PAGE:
Labneh has become a little trendy recently as an ‘ethnic’ food. Really all it means is that people have figured out they can charge a premium for something that most Southern European, North African and Middle Eastern cultures have made for eons is actually very delicious and easy to make. Seriously, take yoghurt, mix in a little salt and strain.
Labneh or as it shall henceforth be known, LABneh (it was meant to be – clearly), has so many uses that I am just discovering, you could use it somewhat like cream cheese as a spread or a base for dips, otherwise use it instead of sour cream or even rolled into balls a bit like mozzarella. LABneh retains its tangy yoghurt flavour, but it becomes more interesting.
Makes about a third to half the quantity of yoghurt you use
Special equipment: muslin (source for a few dollars/metre from fabric shops
500g of yoghurt (for around 250g of labneh)
½tsp of salt per 500g yoghurt
Firstly some notes:
You can use any plain yoghurt: low fat, normal, Greek. Using lower fat yoghurt will yield a lower fat labneh, but you will lose more whey and get less volume of labneh.
The liquid that drains off is whey. This can be used in making bread instead of water, it makes bread with more complex flavours, a little sourdough-ish.
Muslin is cheap from fabric shops. Half a metre is plenty, which you should get for about $6/m. Fold your muslin to be 3 or 4 layers.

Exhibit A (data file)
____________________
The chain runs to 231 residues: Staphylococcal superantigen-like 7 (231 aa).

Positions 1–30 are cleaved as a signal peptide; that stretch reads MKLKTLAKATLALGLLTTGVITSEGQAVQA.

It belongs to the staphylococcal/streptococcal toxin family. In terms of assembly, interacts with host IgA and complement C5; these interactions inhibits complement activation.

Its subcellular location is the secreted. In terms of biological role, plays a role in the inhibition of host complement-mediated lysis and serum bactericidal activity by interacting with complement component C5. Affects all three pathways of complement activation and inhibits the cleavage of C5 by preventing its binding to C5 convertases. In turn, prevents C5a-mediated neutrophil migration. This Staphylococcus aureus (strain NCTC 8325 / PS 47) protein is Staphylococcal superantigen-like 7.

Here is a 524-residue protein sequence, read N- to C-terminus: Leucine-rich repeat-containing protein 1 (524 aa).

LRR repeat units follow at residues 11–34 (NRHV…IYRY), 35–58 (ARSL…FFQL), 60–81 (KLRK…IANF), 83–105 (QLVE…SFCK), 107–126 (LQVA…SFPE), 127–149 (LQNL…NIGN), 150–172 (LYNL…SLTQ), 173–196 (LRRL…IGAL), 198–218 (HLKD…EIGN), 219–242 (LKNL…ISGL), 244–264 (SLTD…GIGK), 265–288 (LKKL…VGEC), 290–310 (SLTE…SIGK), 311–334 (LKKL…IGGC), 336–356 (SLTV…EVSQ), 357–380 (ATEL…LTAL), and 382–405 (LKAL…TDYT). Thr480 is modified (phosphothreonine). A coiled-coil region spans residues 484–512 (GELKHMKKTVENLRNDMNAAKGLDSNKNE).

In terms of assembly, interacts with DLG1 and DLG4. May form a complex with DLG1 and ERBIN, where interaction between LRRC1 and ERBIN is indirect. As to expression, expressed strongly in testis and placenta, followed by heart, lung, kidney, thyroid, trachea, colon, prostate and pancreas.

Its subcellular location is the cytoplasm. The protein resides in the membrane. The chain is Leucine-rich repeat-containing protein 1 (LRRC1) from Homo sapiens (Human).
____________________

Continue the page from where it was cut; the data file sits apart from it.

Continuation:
Mix the salt through the yoghurt.
Make sure your equipment is very clean, I like to soak my muslin in boiling water for a few minutes. Set up your straining system: I place a small colander over a bowl and then place the muslin on top. Pour the yoghurt into the muslin.
Wrap the muslin around the yoghurt and then place a small weight on top to help the whey on its way. Rest the straining yoghurt in the fridge for 8 to 48 hours. The longer it is left the firmer the final labneh, overnight makes a perfect lunchtime sandwich spread consistency.
I like to serve LABneh sprinkled with Za’atar or Dukkah and a drizzle of olive oil with fresh pita bread. You will greatly impress guests with your “fancy ethnic food” when they drop by for wine and cheese.
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